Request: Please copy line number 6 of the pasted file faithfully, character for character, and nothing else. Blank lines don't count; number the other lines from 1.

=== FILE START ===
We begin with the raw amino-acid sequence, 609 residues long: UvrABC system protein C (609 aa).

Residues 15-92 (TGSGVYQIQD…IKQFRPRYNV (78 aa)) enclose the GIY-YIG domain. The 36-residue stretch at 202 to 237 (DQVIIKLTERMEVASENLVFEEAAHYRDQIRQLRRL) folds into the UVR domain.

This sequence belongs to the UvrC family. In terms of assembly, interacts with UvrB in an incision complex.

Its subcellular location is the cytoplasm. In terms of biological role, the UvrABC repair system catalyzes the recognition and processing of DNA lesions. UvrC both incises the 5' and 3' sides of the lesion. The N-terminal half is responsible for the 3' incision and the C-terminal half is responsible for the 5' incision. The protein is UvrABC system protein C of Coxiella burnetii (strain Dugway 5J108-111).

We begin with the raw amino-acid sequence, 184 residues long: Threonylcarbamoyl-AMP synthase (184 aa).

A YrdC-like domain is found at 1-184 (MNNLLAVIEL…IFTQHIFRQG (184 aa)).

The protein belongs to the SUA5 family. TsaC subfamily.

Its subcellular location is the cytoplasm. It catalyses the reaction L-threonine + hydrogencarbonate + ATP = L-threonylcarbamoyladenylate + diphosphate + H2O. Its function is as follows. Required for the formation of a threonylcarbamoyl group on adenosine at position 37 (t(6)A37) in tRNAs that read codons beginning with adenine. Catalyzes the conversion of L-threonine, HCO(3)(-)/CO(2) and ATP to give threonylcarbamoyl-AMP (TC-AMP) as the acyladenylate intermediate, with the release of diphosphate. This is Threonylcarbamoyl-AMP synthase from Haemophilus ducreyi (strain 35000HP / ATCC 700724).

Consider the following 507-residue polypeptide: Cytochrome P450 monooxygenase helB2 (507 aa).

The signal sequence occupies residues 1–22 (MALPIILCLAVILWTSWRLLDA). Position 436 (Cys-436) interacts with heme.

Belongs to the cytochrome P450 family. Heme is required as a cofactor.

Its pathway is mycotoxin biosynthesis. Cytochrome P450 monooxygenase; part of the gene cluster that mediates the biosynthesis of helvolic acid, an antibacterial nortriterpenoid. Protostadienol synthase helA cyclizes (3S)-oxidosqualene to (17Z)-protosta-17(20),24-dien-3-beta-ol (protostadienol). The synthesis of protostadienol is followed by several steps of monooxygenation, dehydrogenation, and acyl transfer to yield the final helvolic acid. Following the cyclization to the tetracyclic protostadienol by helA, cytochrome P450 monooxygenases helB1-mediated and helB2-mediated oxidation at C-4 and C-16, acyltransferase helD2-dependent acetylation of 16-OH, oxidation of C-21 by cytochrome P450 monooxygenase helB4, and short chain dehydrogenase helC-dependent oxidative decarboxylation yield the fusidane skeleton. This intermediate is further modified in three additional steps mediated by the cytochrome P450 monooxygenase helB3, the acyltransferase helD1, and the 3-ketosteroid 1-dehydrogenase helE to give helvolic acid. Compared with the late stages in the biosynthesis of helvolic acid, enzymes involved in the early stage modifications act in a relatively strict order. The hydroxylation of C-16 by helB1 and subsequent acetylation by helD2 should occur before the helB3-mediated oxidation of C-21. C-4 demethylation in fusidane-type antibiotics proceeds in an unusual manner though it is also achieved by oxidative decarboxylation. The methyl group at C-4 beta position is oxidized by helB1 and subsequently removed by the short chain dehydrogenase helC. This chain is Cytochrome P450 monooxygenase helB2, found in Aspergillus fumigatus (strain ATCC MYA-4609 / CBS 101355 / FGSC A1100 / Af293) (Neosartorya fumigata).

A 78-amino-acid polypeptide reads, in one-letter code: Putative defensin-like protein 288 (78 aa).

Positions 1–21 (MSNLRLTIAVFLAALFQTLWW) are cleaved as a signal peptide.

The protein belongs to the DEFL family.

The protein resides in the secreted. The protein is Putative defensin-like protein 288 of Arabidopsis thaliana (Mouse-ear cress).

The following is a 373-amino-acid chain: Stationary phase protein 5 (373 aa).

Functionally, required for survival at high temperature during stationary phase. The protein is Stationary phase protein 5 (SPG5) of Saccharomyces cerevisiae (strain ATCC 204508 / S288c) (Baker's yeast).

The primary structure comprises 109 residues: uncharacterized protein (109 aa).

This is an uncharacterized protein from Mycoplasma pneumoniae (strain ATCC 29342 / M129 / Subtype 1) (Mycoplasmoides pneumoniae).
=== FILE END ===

A YrdC-like domain is found at 1-184 (MNNLLAVIEL…IFTQHIFRQG (184 aa)).